I remained passionate and driven, and moved around enough to be exposed to myriads of technologies. Volunteered lots of time to F/OSS and non-profit causes (still do) to keep sharp, busy, and seasoned.

    I really feel that all of these little pieces add to success, for any IT pro who insists on professional growth.

    Total: $0.02

  • Help desk is almost always a great launch pad. It's also a great indicator of what kind of company you're working for.

    If you land in the help desk in a decent sized company, and have any brains at all, you're out in a year, 18 months tops. On the flip side, if you end up a shitty company. You'll know within six months, and be working someplace else in 12.

    People that have been help desk for five+ years scare me.
    • People that have been help desk for five+ years scare me.

      Why? Because we know the product inside out, can solve problems you've never heard of before just by recognizing the symptoms and like what we're doing?

  • No subscription, but it only lists ten major cities [salaryexpert.com] as of June 16, 2007. Better than nothing.
  • The linked salary guide in the blurb goes to a subscription.
    There is a small salary guide [computerworld.com] in the article, I think that should have been linked to instead.
  • by Alzheimers ( 467217 ) on Wednesday April 30, 2008 @04:15PM (#23255480)
    Frankly, I think every person who wants to work in IT should spend at least a year on the helpdesk.

    In my experience, the number one problem with IT is that the programmers and managers really don't have enough interaction with the end users to understand their side of things. Every time there's an outtage because someone kicked the cord out of a server, or every patch that breaks usability in the name of some wizzbang feature, it really falls on the helpdesk to manage and do damage control while you're out "on break".

    To the rest of the company, the helpdesk is literally the face of the IT department. They're the ones who get to deal with irate customers, desperate password seekers, and the social manipulators.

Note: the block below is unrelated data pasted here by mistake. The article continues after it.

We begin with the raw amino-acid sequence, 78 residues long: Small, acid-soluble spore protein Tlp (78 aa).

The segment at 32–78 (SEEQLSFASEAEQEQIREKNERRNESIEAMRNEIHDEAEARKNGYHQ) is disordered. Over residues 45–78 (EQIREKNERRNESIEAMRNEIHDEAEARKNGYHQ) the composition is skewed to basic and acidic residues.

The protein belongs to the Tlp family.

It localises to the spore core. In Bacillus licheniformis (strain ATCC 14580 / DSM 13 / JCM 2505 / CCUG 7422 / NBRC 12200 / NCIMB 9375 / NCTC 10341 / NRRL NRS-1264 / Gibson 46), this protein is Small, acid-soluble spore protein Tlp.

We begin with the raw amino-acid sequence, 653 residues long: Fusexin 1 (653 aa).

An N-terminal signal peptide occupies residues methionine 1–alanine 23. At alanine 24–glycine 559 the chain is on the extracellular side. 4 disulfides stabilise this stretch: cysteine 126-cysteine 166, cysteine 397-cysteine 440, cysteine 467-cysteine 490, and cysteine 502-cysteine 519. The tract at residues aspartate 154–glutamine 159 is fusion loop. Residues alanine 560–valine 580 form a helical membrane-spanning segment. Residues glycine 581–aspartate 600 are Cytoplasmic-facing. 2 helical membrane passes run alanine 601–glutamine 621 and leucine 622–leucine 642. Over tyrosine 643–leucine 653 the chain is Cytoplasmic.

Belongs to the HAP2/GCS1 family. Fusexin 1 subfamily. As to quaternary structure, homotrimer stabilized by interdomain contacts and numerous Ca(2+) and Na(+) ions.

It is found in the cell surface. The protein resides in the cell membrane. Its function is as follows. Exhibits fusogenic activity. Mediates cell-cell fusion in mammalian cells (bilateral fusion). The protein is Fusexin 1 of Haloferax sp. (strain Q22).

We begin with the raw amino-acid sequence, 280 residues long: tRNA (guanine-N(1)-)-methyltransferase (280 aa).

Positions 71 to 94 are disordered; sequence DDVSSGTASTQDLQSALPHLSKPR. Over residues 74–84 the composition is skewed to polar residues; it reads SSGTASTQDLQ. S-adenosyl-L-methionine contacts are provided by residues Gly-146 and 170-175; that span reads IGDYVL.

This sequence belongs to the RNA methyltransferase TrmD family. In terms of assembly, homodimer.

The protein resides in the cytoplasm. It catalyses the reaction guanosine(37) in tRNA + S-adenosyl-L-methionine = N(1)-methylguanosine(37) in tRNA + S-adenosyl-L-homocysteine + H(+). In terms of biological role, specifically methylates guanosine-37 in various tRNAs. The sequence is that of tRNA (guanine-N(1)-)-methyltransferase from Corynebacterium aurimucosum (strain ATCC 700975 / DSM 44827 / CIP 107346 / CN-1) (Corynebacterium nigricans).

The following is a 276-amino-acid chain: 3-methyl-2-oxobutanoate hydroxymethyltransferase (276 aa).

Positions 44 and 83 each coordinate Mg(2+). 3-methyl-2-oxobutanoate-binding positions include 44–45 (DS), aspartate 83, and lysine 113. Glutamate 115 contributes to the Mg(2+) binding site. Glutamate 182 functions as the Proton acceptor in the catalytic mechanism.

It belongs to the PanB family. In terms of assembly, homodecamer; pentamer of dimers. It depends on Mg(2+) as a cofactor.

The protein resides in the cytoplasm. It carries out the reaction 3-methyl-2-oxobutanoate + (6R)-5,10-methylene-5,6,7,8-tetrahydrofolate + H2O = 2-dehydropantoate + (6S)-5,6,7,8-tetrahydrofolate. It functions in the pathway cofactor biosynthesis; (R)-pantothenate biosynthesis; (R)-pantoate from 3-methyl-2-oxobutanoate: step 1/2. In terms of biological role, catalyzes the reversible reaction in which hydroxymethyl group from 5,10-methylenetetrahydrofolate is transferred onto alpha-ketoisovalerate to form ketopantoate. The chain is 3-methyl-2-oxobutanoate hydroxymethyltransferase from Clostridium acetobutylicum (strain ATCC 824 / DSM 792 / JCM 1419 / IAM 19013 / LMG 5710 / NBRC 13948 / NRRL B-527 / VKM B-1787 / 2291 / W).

On the help desk, you learn every quirk of every system your company supports. You learn all the "unofficial" tricks that get things done, regardless of policy or procedure. Most importantly, you learn who to call when situations arise you can't handle. You know *everyone*, so that when application Z is causing catastrophic system failures on your server farm you know exactly who to go to to make it stop.
    • In my experience, the number one problem with IT is that the programmers and managers really don't have enough interaction with the end users to understand their side of things.

      I agree. I've been working in a medium sized organisation (~400 people, all in one building) for about three years now. We don't have a dedicated helpdesk team apart for a single part-timer whose responsibility is to organise everyone else and chase people up to make sure the less interesting calls get answered.

      Obviously this wo

  • by drgroove ( 631550 ) on Wednesday April 30, 2008 @04:16PM (#23255494)
    I work for one of the 5 largest independent software vendors in the world. We sell a help desk product, which accounts for the lionshare of revenue in that product category.

    If you're starting off in the help desk, be aware that working in a help desk is part of a much larger ecosystem known as IT Service Management. If you're interested in furthering your career, explore as much information around the ITSM space as possible, especially as it relates to the IT Infrastructure Library (ITIL) process framework.